At t=0 all the matter today was present then, there was just no distance between each point, and this is regardless of your position in the universe. It wasn't a distance from some point that was 0, rather all points, pick any two points and their distance measured to be 0. In regard to what the universe is expanding "in to", if our universe was truly at a point of infinite density, it wouldn't be expanding into anything.

If its hard to come to grips with space expanding, and the confusion about where this empty space is coming from, then look at it in a different way. How long does it take to go from A to B, if its 0 seconds then distance is 0. But if its greater than 0, you have distance. And if its infinity, you have infinite distance.

In all honesty there are still questions that need to be answered, and while there are many good models of the universe out there, they seem to hold an incomplete picture, evident by the still on going debate.

So to conclude, there was no before, and there was no nothing either. Matter in the universe has apparently remained constant, and there doesn't seem to be any indication that this would be broken as it has remained that way ever since. I would ignore the time stuff I said for now, its better for comprehending this rather than the reality of it. Hope this helped.

While this isn't the best answer in the universe, hopefully its a step for you to find the answer you are looking for.

$\endgroup$
  • $\begingroup$ Great answer(!), yes it did help. I upvoted it, but for this particular stacks site I sadly don’t have enough points for the upvote to change the answer publicly. But yes the answer makes sense to me. You basically say there is no space prior to the Big Bang, nor time. In said hypothesis or explanation of the Big Bang, that would seem coherent to me in that matter was once distanceless, which I guess is impossible but easier to grant charitably than to grant that everything was once a bubble inside nothing and that said bubble expanded exponentially but that into which it expanded isn’t there. $\endgroup$ – Private Name Dec 15 '17 at 9:18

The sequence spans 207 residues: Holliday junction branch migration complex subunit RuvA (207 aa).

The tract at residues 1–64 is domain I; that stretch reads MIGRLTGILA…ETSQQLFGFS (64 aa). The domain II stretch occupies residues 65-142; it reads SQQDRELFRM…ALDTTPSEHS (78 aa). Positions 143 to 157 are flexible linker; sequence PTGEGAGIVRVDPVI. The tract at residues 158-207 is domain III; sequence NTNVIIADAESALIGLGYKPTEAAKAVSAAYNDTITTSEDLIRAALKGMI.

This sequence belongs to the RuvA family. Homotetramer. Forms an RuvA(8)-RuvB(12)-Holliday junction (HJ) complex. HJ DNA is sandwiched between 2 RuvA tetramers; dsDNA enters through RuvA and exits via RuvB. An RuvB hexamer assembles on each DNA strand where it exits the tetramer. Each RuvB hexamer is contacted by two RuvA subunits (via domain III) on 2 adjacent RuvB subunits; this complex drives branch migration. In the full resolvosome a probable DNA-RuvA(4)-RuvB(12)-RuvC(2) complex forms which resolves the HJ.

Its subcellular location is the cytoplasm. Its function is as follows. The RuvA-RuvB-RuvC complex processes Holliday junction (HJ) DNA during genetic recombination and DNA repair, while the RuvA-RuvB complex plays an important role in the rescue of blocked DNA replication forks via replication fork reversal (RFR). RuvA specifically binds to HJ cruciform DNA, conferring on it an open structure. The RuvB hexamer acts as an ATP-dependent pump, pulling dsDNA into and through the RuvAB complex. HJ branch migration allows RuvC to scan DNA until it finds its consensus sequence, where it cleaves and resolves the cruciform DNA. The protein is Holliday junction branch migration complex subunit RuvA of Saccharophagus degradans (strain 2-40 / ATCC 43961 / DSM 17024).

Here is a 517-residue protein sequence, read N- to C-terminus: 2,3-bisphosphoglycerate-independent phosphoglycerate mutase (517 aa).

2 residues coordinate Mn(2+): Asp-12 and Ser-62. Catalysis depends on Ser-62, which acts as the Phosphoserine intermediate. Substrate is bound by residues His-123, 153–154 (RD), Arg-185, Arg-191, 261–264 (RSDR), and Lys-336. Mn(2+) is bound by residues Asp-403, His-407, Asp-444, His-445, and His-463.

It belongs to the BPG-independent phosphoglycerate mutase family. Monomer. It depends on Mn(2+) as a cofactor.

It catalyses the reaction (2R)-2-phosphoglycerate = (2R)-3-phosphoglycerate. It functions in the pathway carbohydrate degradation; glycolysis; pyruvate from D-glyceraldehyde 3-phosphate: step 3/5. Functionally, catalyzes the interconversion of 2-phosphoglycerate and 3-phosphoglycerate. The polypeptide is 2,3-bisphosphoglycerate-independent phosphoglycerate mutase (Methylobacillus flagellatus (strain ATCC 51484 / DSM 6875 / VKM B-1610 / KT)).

• $\begingroup$ You also grant right away that you are open to changing your answer, which to me is a great sign of rationality. Your point about 1 and 0 if to represent time and distance helped a lot! $\endgroup$ – Private Name Dec 15 '17 at 9:19
  • $\begingroup$ So in short yeah, great answer and one that I liked the most in ever discussing it with anyone. The answers I tend to get are smug or blindly follow the consensus without regard to what I’m actually asking. Thanks :-) $\endgroup$ – Private Name Dec 15 '17 at 9:21
  • $\begingroup$ Glad that I helped! I was nervous about the reception to my response but I am happy to hear that it had a positive impact, all be it surprised. While stack exchange can have consequences for asking improper questions, keep asking those questions, here or somewhere else, as it is this curiosity that will eventually find answers to the questions that arise from this confusing universe. :) $\endgroup$ – Terran Dec 17 '17 at 2:41
-2
$\begingroup$

The Big Bang did not happen at a single point, nor did the Universe begin at a single point. The Universe is, and has always been, infinite. The Big Bang was just when the Universe's expansion really began — that is, when objects started drifting away from each other. The Universe was still infinite, but there was less space between the matter.

This density caused the Universe to get extremely hot and expand. So here, space itself was distorted and began to expand. More and more space was created between the matter, and still is now (although now it is mainly due to dark energy instead of heat).

$\endgroup$
  • $\begingroup$ We have no evidence that the universe is and always been infinite. I'm afraid this is a popscience myth that started to gain ground from about 2013 when WMAP evidence suggested the universe was flat. Some people then claimed that a flat universe had to be an infinite universe, even though it's a non-sequitur. To appreciate this, note that we can see the curvature of the Earth. And note that if we couldn't, then if some guy told you the Earth was infinite, you'd tell him to take a running jump. $\endgroup$ – John Duffield May 10 '16 at 20:23
  • 2
    $\begingroup$ @JohnDuffield I'll admit I'm not an expert, but this paper does seem to claim that an infinite universe is the most logical conclusion. The paper is short--would you mind addressing its contents? Perhaps I'm misunderstanding them. $\endgroup$ – called2voyage Jun 10 '16 at 14:33

Your Answer

By clicking “Post Your Answer”, you agree to our terms of service, privacy policy and cookie policy

Not the answer you're looking for? Browse other questions tagged or ask your own question.